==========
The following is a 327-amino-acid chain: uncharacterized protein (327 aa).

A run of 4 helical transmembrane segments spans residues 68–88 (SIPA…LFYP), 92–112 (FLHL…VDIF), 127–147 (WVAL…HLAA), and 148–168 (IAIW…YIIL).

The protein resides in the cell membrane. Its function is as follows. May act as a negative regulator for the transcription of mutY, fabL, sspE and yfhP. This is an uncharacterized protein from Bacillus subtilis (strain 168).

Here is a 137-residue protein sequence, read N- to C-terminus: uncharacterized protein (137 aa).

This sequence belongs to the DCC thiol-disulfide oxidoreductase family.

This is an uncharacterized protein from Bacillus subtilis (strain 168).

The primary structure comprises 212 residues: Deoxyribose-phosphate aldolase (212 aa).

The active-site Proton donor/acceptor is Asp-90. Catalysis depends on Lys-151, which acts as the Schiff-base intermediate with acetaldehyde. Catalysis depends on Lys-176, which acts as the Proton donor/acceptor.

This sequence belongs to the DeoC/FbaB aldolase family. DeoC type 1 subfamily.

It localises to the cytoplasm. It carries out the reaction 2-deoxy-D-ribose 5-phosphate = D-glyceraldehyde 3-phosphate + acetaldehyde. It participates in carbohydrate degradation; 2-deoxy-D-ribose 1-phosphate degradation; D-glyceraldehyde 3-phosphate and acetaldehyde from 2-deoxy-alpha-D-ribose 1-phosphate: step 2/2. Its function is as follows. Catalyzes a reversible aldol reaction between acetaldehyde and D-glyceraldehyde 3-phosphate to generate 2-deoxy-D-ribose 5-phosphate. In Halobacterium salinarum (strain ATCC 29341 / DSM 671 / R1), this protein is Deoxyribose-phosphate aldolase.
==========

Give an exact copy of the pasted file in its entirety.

The following is a 327-amino-acid chain: uncharacterized protein (327 aa).

A run of 4 helical transmembrane segments spans residues 68–88 (SIPA…LFYP), 92–112 (FLHL…VDIF), 127–147 (WVAL…HLAA), and 148–168 (IAIW…YIIL).

The protein resides in the cell membrane. Its function is as follows. May act as a negative regulator for the transcription of mutY, fabL, sspE and yfhP. This is an uncharacterized protein from Bacillus subtilis (strain 168).

Here is a 137-residue protein sequence, read N- to C-terminus: uncharacterized protein (137 aa).

This sequence belongs to the DCC thiol-disulfide oxidoreductase family.

This is an uncharacterized protein from Bacillus subtilis (strain 168).

The primary structure comprises 212 residues: Deoxyribose-phosphate aldolase (212 aa).

The active-site Proton donor/acceptor is Asp-90. Catalysis depends on Lys-151, which acts as the Schiff-base intermediate with acetaldehyde. Catalysis depends on Lys-176, which acts as the Proton donor/acceptor.

This sequence belongs to the DeoC/FbaB aldolase family. DeoC type 1 subfamily.

It localises to the cytoplasm. It carries out the reaction 2-deoxy-D-ribose 5-phosphate = D-glyceraldehyde 3-phosphate + acetaldehyde. It participates in carbohydrate degradation; 2-deoxy-D-ribose 1-phosphate degradation; D-glyceraldehyde 3-phosphate and acetaldehyde from 2-deoxy-alpha-D-ribose 1-phosphate: step 2/2. Its function is as follows. Catalyzes a reversible aldol reaction between acetaldehyde and D-glyceraldehyde 3-phosphate to generate 2-deoxy-D-ribose 5-phosphate. In Halobacterium salinarum (strain ATCC 29341 / DSM 671 / R1), this protein is Deoxyribose-phosphate aldolase.